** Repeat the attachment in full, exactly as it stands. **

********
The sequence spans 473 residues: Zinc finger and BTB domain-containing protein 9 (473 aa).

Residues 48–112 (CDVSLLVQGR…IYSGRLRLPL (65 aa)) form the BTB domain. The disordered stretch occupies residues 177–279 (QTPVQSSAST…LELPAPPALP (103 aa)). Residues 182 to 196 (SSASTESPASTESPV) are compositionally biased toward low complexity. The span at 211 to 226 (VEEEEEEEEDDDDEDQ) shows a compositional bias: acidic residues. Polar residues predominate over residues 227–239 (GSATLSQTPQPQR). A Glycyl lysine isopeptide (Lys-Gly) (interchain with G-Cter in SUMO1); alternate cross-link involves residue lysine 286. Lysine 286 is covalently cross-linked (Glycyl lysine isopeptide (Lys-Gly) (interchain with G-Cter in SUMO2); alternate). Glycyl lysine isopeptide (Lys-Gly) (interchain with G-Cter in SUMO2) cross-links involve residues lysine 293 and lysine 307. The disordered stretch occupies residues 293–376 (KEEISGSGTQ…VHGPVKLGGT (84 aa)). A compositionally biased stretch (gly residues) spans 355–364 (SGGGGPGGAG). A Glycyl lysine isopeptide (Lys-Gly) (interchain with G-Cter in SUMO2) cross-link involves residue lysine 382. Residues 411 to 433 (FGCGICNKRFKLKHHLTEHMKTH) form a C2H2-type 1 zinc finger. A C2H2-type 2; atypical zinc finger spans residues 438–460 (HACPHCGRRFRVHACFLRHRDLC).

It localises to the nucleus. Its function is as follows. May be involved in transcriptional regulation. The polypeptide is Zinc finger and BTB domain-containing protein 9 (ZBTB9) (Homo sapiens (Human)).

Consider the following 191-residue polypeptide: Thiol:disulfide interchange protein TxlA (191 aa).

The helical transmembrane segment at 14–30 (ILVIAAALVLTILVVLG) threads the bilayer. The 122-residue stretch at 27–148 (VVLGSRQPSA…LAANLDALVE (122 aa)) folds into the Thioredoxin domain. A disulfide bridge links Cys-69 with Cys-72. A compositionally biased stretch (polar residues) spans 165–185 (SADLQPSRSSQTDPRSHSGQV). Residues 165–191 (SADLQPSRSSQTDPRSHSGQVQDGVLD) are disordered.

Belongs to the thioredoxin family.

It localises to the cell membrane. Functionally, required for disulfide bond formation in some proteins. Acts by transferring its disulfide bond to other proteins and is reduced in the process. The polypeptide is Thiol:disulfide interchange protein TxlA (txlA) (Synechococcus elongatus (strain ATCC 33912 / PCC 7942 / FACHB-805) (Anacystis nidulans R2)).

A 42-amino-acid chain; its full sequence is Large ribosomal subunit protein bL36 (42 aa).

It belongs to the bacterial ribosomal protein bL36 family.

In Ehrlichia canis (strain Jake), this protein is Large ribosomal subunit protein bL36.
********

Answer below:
The sequence spans 473 residues: Zinc finger and BTB domain-containing protein 9 (473 aa).

Residues 48–112 (CDVSLLVQGR…IYSGRLRLPL (65 aa)) form the BTB domain. The disordered stretch occupies residues 177–279 (QTPVQSSAST…LELPAPPALP (103 aa)). Residues 182 to 196 (SSASTESPASTESPV) are compositionally biased toward low complexity. The span at 211 to 226 (VEEEEEEEEDDDDEDQ) shows a compositional bias: acidic residues. Polar residues predominate over residues 227–239 (GSATLSQTPQPQR). A Glycyl lysine isopeptide (Lys-Gly) (interchain with G-Cter in SUMO1); alternate cross-link involves residue lysine 286. Lysine 286 is covalently cross-linked (Glycyl lysine isopeptide (Lys-Gly) (interchain with G-Cter in SUMO2); alternate). Glycyl lysine isopeptide (Lys-Gly) (interchain with G-Cter in SUMO2) cross-links involve residues lysine 293 and lysine 307. The disordered stretch occupies residues 293–376 (KEEISGSGTQ…VHGPVKLGGT (84 aa)). A compositionally biased stretch (gly residues) spans 355–364 (SGGGGPGGAG). A Glycyl lysine isopeptide (Lys-Gly) (interchain with G-Cter in SUMO2) cross-link involves residue lysine 382. Residues 411 to 433 (FGCGICNKRFKLKHHLTEHMKTH) form a C2H2-type 1 zinc finger. A C2H2-type 2; atypical zinc finger spans residues 438–460 (HACPHCGRRFRVHACFLRHRDLC).

It localises to the nucleus. Its function is as follows. May be involved in transcriptional regulation. The polypeptide is Zinc finger and BTB domain-containing protein 9 (ZBTB9) (Homo sapiens (Human)).

Consider the following 191-residue polypeptide: Thiol:disulfide interchange protein TxlA (191 aa).

The helical transmembrane segment at 14–30 (ILVIAAALVLTILVVLG) threads the bilayer. The 122-residue stretch at 27–148 (VVLGSRQPSA…LAANLDALVE (122 aa)) folds into the Thioredoxin domain. A disulfide bridge links Cys-69 with Cys-72. A compositionally biased stretch (polar residues) spans 165–185 (SADLQPSRSSQTDPRSHSGQV). Residues 165–191 (SADLQPSRSSQTDPRSHSGQVQDGVLD) are disordered.

Belongs to the thioredoxin family.

It localises to the cell membrane. Functionally, required for disulfide bond formation in some proteins. Acts by transferring its disulfide bond to other proteins and is reduced in the process. The polypeptide is Thiol:disulfide interchange protein TxlA (txlA) (Synechococcus elongatus (strain ATCC 33912 / PCC 7942 / FACHB-805) (Anacystis nidulans R2)).

A 42-amino-acid chain; its full sequence is Large ribosomal subunit protein bL36 (42 aa).

It belongs to the bacterial ribosomal protein bL36 family.

In Ehrlichia canis (strain Jake), this protein is Large ribosomal subunit protein bL36.